All of this media coverage about Janay and Ray Rice just breaks my heart. It brings forward all the memories of watching my parents battle each other when I was a little girl. I’m reminded of how insidious and terminal a violent relationship can be. There was one particular occasion when I watched my father hit and kick my mother until she screamed and I screamed too. I went to thrust my 9 years old body between them, hoping to stop the beating but my father just tossed me aside as my mother continued to scream, stop Jessie. I joined her and created a harmony of tears, whales and shouts, the background to the sound of the thuds of his fist to her body. Later that night I could hear the sound of  screams but these were screams of passion and moans of ecstasy. They had made up and I had a lesson in love.

The next morning I stood outside with my father on a warm sunny Los Angeles day as he shined his green Mercedes. “I beat her because I love her”, he said. “I not gonna ever let a man hit me the way you hit momma”, I spouted back. He shook his head to say, we’ll see, even though his lips said, “I hope not”.

Ten years later my dance of abuse begin. I loved boys like my father because they were all I could relate to. Their charm and slick ways made me feel normal, even though it was painful. I recognized them because I had seen them in my father. When I encountered a kind boy, who showed his affection with candy or by paying attention to me, I thought they were boring and too goody two shoes. I wanted the boys who lived on the edge and took me there with them.

Abuse is insidious in that it takes many forms. There is an energy and way of being with people who practice abuse. Abuse may take the form of withholding love, care and attention, or it can take the obvious form of battering and being battered. However it looks, abuse is linked to suffering of some sort, and what I’ve learned about myself is that I was committed to suffering regardless of who appeared to be the source of it. I didn’t need someone else to be involved in order for me to suffer. My thoughts were all focused on suffering, self-loathing and lack. My attitude was one of hopelessness and despair. The abuse resonated within me, and every man I had any in depth connection to, soon became the outward reflection of my inner world. That is unless he didn’t have the capacity within him to be an abuser; in that case our relationships would quickly dissolve.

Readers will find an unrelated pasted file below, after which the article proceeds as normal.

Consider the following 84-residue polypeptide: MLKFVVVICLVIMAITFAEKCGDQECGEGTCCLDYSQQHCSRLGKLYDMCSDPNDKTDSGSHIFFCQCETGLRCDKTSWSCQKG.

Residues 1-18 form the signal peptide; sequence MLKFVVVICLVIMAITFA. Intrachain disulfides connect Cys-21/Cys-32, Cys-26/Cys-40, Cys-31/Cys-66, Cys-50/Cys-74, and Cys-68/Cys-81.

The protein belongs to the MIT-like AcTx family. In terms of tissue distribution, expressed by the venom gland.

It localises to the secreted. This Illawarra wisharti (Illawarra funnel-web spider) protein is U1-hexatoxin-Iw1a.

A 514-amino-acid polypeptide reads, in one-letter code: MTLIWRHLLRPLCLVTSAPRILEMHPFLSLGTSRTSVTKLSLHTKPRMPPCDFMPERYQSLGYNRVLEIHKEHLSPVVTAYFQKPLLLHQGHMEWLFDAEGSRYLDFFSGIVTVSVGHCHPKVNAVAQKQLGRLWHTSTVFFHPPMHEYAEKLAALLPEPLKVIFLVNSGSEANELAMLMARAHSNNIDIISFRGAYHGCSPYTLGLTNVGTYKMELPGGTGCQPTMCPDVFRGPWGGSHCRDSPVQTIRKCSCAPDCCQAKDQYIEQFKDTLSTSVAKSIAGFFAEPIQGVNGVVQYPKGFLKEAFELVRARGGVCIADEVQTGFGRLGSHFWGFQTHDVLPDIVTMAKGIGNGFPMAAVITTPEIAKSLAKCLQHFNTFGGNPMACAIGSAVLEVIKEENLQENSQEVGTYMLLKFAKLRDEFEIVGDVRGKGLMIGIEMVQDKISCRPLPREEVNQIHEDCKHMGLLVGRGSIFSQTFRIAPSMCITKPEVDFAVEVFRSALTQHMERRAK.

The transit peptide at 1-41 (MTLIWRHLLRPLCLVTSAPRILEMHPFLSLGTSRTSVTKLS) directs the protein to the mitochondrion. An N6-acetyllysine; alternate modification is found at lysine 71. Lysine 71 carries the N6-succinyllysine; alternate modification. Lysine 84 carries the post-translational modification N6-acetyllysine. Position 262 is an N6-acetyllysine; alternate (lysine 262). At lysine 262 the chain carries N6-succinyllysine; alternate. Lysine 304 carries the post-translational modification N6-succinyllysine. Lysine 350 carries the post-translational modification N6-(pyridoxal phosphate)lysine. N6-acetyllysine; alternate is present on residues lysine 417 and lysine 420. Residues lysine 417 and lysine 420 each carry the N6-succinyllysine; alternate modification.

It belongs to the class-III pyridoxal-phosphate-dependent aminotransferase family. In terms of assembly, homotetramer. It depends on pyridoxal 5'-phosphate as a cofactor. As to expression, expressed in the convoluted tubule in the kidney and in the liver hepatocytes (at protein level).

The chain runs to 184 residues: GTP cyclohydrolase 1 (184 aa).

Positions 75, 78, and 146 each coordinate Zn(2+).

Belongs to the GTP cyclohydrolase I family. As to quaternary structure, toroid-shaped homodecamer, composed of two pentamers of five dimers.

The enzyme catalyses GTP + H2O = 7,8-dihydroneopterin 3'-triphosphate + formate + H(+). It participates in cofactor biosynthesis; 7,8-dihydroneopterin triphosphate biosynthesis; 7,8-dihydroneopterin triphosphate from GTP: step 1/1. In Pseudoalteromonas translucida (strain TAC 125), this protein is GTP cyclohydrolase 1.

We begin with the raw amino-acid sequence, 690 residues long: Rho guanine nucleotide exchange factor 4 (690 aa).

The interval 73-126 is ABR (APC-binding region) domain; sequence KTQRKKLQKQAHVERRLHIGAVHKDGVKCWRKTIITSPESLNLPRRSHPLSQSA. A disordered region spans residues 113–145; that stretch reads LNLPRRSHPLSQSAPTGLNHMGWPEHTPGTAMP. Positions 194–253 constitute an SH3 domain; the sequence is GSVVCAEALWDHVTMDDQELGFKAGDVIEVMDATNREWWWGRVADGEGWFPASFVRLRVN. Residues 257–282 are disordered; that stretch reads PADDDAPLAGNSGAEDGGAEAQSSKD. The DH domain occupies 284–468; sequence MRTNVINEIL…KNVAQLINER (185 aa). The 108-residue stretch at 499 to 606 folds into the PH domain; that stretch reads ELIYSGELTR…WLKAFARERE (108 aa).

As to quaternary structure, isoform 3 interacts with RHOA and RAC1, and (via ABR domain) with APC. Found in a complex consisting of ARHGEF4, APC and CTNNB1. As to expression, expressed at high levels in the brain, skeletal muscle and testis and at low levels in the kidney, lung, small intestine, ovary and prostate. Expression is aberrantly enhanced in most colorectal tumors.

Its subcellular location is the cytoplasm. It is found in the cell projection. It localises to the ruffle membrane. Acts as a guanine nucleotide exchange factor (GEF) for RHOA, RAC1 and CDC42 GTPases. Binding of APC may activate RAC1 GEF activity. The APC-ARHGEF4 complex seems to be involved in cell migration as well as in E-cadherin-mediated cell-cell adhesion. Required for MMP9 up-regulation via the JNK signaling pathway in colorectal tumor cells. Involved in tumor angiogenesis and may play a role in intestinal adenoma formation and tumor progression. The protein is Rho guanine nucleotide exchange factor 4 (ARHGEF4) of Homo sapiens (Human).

I have experienced all types of abuse, from men who withhold sex for long periods of time to men who hit and punch. There have even been two experiences of date rape.  In every case I never thought to leave but stayed with the hope of fixing and proving that they loved me. Hence, a power struggle.

After many years of therapy I decided to heal myself and begin undoing what I was creating with most men in my life. This led me to explore the relationship I had with my father and learn how he became the angry and abusive man I called daddy. His entire life was saturated in abuse of some sort; he was a raging boy that grew into a raging and out of control man, who abused.